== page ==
"Old 100"
Our Baldwin 2-6-2
Steam Locomotive



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One might wonder why The Alger-Sullivan Historical Society in Century, Florida, would devote a whole section of their website to an old steam engine. The fact is that this particular engine is symbolic of a time when the reason for the town's existence, the Alger-Sullivan Lumber Company, was headed toward its end. 

This locomotive was for years ever present and visible, chuffing its way around the mill yard and even up on the L&N tracks by the railroad station. Many who were raised in the little town of Century can recall seeing it working steadily and regularly. Even in later years it was on prominent display on Front Street where a couple of generations of children would climb on it and pretend they were really engineers. When we found that it was languishing at a railroad museum in Indiana, we pursued its purchase to bring back "home" so it could be placed as a static display.

We applied for and received a grant in 2007 from the State of Florida for "historical preservation" which included aquisition and restoration. Our application was submitted to Tallahassee three times and finally we were able to bring Old 100 steam engine home to Century in May of 2007.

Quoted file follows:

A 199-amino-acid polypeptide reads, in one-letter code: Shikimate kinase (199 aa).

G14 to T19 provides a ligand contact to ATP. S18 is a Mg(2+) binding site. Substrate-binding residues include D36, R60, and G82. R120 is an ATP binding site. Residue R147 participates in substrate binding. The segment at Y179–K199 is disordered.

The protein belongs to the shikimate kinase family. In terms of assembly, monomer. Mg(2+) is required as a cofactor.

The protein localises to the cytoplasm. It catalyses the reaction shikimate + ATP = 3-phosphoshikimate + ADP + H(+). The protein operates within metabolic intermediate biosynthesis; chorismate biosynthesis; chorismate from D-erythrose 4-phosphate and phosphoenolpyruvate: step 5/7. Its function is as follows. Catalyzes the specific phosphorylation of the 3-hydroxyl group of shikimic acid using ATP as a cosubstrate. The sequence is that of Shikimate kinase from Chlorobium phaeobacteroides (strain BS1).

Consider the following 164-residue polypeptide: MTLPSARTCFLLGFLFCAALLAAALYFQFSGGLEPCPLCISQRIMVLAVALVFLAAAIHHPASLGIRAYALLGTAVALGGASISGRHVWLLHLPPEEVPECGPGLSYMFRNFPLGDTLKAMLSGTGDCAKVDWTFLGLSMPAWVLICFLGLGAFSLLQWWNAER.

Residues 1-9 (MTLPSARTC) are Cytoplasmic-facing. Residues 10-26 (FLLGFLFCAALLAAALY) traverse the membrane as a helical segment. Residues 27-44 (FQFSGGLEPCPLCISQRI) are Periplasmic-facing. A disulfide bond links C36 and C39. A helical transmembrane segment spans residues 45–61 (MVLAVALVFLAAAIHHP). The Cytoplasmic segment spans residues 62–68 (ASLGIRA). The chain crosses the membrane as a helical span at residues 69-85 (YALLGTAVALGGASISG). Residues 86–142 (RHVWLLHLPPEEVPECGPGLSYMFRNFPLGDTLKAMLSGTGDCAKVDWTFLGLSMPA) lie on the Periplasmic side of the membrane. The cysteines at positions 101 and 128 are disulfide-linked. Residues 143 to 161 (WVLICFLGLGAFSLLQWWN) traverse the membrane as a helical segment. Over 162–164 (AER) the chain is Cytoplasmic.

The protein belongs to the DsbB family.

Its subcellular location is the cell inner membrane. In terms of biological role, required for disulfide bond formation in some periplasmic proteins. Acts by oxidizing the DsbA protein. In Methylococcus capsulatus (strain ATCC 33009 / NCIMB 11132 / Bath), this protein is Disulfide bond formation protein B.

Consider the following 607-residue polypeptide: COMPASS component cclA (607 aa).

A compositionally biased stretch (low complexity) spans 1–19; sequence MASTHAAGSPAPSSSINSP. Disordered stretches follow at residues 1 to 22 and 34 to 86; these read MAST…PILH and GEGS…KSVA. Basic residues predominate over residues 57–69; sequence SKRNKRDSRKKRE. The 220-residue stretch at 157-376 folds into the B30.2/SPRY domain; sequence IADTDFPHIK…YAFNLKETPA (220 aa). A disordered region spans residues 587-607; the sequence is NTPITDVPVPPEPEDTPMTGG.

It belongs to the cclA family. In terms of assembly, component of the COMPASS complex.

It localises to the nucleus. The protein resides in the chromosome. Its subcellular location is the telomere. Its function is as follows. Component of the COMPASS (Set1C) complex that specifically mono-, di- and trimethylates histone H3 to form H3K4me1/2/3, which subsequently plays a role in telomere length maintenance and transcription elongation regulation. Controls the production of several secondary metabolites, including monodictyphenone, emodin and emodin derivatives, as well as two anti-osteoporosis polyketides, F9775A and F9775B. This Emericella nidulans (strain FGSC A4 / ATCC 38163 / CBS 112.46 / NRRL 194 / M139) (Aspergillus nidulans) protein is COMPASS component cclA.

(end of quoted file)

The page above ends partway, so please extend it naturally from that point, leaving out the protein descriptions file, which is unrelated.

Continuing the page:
The Alger-Sullivan Lumber Company got its start in South Alabama and even though its main plant was in Florida, just across the Ala-Fla state line, the logging was done in the lower reaches of South Alabama: Escambia, Conecuh and Monroe Counties. As a matter of fact, a well-known Alabama logging and railroad book ("Logging Railroads of Alabama," by Thomas Lawson) calls the ASLC the "premier" logging railroad company in Alabama, even though the sawmill was in Florida.

The ASLC had a tremendous inpact on the lives of many, many people in southern Alabama, as well as an economic boost to that part of the State. So if you have connections to or influence on anyone with historical or political status in Alabama, we welcome you to our family!

The following pages give a bit of history behind the engine and its symbolism. They consist of articles written over the last few years about the engine and pictures taken somewhat recently of its present condition. They should bring you up to date on its importance to our little town.

If you have any questions you may email the Society at ashs@algersullivan.org

This page last modified on Monday, February 27, 2012